Whom not having seen ye love; on whom . . . believing, ye rejoice.” [Verse 8] Is there anything surprising in the issue? Won by His love, wedded to the Lord, confident in His fellowship—is it any wonder that out of such wealthy conditions there should arise a fountain of joy? Surely we have the very ingredients of spiritual delight. If we take spiritual affection—“whom not having seen ye love”—and combine it with spiritual confidence—“on whom . . . believing”—I do not see how we can escape the crown of rejoicing. If either of the elements be annihilated, our joy is destroyed. All the bird-music that rings through the countryside at the dawn can be hushed by the appearance of the hawk. Let your little child come into a presence in whom she has not gained confidence, and the light of joy departs, and her face becomes like a blown-out lamp. It is the co-operative ministry of love and confidence which awakes the genius of joy. It is the love and confidence of wedded life which make the clear, 31calm joy of the hurrying years. The thought of the loved one is a baptism of light. A letter from the loved one redeems any day from commonplace. The presence of the loved one is a full and perpetual feast. It is not other wise in the highest relationships. If the soul and the Lord are lovers, and there is a mutual confidence, the soul will drink at the river of rare and exquisite delights. To think of Him will set the bells a-ringing.

Jesus, the very thought of Thee

With sweetness fills my breast.

How unlike that other soul of whom we read in the Sacred Word, “I remembered God, and was troubled.” A thought that rang an alarm-bell.

Jesus, the very thought of Thee

With sweetness fills my breast.

A remembrance that rang anew the wedding-bells. “Whom not having seen ye love.” Then it is daytime in the soul. “On whom . . . believing.” Then there is no cloud over the communion. Daytime and no cloud! Then there must be sunshine in the soul. “Ye rejoice greatly with joy unspeakable and full of glory.”

With joy unspeakable.” [Verse 8] All the deepest and richest things are unspeakable. A mother’s love! Who has discovered a symbol by which to express it? It is unspeakable. A profound 32grief! Where is the speech in which it can be enshrined?

In words like weeds I’ll wrap me o’er,

Like coarsest clothes against the cold;

But that large grief which these enfold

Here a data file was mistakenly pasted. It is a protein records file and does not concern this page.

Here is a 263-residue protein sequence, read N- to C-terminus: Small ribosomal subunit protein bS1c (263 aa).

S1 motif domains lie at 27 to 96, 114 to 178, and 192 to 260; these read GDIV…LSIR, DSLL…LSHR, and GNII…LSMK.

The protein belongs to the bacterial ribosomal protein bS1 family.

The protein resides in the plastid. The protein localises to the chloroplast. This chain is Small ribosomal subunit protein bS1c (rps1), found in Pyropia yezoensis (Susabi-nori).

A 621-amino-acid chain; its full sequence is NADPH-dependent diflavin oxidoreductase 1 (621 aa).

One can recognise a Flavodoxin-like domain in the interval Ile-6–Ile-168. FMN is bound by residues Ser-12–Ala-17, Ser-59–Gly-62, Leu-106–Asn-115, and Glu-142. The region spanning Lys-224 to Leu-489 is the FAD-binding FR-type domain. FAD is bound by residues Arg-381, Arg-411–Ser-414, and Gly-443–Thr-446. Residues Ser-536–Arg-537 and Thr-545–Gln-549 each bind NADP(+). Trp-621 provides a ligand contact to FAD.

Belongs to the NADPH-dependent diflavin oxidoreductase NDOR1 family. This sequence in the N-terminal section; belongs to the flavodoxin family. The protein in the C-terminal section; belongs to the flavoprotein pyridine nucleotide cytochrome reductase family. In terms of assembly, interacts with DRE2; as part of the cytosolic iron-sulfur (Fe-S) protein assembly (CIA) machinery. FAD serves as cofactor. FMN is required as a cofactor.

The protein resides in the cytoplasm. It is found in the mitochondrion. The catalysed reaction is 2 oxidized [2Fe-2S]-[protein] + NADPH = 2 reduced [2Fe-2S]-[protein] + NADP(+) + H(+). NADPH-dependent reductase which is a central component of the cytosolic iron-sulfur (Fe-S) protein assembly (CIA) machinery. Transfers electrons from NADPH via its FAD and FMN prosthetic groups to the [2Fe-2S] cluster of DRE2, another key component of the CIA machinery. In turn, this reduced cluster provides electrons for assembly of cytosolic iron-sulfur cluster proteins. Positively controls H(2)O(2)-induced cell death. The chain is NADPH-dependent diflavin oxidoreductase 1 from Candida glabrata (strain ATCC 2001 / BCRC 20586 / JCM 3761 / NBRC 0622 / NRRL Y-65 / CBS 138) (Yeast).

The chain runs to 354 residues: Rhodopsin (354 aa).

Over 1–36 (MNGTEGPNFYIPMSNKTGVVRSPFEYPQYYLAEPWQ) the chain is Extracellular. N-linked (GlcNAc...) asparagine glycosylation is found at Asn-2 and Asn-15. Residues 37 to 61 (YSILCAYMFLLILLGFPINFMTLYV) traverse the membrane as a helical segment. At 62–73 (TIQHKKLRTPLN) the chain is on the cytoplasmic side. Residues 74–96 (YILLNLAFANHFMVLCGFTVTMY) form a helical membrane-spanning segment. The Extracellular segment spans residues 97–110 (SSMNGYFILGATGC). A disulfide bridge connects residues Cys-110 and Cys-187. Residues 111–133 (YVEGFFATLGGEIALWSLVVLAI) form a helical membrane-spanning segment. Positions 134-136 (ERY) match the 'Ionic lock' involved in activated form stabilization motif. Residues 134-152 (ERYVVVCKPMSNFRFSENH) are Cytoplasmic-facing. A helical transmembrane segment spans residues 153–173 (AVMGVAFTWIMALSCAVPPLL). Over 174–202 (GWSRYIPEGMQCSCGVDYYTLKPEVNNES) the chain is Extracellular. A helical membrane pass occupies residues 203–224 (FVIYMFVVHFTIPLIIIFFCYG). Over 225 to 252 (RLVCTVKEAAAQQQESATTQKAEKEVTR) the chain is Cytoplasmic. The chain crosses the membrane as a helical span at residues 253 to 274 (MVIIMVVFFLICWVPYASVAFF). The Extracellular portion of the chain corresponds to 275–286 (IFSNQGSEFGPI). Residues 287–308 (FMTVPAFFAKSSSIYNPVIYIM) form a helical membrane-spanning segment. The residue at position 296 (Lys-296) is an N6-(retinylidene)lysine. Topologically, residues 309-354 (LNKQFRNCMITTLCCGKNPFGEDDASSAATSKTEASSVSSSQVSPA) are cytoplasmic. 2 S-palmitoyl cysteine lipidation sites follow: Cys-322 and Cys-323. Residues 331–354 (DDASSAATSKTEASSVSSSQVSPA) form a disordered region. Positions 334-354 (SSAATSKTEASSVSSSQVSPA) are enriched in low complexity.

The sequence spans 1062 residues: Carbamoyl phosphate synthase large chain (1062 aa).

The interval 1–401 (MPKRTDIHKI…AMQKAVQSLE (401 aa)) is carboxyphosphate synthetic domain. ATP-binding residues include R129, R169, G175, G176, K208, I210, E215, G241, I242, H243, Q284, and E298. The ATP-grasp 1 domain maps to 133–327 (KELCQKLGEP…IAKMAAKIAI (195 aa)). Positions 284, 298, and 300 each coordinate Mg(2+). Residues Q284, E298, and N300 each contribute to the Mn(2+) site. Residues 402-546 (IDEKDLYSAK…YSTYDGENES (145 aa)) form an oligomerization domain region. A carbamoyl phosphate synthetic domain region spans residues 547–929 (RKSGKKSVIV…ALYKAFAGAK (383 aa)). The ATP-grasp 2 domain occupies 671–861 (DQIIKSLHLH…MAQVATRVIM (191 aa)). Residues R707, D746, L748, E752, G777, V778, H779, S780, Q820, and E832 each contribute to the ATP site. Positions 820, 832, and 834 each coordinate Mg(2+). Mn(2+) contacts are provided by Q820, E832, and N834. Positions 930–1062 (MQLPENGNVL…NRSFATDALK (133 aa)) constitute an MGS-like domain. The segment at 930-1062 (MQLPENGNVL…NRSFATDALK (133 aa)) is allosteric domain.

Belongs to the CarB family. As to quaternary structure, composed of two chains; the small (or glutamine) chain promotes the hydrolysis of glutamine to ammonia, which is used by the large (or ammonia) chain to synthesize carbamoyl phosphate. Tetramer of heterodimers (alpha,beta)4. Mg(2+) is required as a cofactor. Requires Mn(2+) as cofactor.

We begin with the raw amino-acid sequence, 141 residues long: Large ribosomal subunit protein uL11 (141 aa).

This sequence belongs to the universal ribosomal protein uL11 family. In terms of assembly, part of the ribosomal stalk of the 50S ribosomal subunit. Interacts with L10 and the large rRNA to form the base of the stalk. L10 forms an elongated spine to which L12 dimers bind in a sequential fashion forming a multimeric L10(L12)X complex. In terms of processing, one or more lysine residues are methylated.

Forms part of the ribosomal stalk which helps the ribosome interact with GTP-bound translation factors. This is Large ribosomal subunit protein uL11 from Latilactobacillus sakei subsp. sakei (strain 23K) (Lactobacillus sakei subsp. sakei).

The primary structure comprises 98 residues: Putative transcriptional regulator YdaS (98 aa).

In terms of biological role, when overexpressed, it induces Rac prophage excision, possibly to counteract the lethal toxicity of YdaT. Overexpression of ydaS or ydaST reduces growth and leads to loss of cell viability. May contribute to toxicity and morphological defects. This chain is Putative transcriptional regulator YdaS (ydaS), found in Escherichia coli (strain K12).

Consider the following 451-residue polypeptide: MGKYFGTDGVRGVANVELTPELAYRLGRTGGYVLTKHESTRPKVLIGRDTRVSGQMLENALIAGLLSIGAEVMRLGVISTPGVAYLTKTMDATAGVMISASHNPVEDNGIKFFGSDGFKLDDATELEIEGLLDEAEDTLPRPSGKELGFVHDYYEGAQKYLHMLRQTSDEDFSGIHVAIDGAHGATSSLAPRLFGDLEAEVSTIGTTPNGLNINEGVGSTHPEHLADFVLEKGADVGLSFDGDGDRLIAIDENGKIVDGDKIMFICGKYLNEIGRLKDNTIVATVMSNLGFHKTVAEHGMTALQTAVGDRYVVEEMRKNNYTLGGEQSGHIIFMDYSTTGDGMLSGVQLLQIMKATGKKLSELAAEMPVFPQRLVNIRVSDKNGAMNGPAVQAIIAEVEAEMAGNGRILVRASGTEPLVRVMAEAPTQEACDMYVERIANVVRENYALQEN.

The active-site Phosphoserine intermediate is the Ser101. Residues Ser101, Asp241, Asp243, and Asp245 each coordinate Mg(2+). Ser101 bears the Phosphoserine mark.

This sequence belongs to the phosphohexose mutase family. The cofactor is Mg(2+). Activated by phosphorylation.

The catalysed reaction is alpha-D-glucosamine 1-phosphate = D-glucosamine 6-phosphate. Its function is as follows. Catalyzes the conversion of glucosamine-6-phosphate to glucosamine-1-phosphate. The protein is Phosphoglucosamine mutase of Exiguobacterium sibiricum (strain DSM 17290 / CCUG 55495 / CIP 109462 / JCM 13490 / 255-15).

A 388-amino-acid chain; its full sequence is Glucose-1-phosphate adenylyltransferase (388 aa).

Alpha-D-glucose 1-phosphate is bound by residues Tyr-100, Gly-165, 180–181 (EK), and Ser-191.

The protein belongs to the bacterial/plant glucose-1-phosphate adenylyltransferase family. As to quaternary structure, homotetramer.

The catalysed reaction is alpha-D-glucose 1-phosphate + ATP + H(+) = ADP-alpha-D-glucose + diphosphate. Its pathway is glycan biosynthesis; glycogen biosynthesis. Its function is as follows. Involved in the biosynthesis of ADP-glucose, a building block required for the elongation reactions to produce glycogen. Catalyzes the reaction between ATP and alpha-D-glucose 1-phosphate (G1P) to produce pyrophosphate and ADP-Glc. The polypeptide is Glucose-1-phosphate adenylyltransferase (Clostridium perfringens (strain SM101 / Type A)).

Is given in outline and no more.

It is unspeakable. A bleeding sympathy! Has it not just to remain dumb? “We stand or sit with interlocked hands, bereft of all adequate expression! It is unspeakable. A spiritual joy! How shall we tell it? Where is the mould of speech which can catch and hold the ethereal presence? It is unspeakable.

But what to those who find? Ah! this

Nor tongue nor pen can show:

The love of Jesus, what it is

None but His loved ones know.

“With joy unspeakable and full of glory.” [Verse 8] It is a joy which is glorious and glorifying. There are joys that weaken and impair the soul. The happiness of the world is a corroding atmosphere that blunts and destroys the fine perception and discernments of the life. But “joy in the Lord” is light which glorifies life. It is like sunshine on the landscape. It adds warmth, and beauty, and tenderness, and grace. This joy is never productive of weakness; it is synonymous with power. “The joy of the Lord is your strength.”


Receiving the end of your faith, even the salvation of your souls.” [Verse 9] Wedded to the Lord in consecrated love, leaning upon Him in confident dependence, rejoicing in joy unspeakable—surely this will mean a ripening personality maturing day by day, shedding not only its disease but also its impotence. We “receive” the salvation of our souls. Moment by moment we “receive” it. Our salvation is a gradual but assured ascension into the strength and beauty of the King. We are in the currents of the everlasting life. Moment by moment we receive the end of our faith. Each moment deposits its own contribution to my spiritual heritage. Moment by moment I enter more deeply into my inheritance in Christ, into “the unsearchable riches of grace.”